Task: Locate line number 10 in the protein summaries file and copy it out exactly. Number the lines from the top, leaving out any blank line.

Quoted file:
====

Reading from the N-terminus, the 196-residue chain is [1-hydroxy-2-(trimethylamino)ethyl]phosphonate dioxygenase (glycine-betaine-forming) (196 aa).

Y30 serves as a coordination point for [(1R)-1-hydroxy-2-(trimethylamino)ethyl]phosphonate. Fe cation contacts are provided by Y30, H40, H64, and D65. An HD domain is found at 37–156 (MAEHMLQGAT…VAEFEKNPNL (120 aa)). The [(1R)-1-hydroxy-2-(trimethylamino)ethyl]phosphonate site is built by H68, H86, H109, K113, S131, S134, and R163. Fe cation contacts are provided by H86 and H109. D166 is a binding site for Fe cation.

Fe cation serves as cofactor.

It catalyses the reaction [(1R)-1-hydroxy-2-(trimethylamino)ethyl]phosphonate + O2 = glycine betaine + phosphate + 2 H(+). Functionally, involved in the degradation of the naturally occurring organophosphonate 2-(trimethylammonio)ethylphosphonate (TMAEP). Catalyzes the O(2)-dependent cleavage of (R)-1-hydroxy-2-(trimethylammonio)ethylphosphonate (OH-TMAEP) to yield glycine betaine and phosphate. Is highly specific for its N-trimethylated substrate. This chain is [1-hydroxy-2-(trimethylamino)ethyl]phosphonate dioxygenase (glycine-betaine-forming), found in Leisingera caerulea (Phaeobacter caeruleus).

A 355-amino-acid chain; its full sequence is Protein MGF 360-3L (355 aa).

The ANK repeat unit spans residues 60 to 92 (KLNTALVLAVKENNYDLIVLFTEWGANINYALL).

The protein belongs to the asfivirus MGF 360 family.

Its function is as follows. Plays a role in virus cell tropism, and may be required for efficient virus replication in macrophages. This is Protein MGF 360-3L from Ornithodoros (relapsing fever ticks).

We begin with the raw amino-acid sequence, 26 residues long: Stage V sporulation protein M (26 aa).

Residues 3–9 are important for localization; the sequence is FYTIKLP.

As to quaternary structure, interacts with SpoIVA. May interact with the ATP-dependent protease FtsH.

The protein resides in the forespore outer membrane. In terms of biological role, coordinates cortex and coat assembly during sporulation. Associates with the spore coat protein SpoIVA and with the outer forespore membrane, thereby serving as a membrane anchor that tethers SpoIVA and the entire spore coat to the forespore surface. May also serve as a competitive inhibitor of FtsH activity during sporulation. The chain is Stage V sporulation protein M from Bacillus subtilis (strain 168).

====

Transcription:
Residues 3–9 are important for localization; the sequence is FYTIKLP.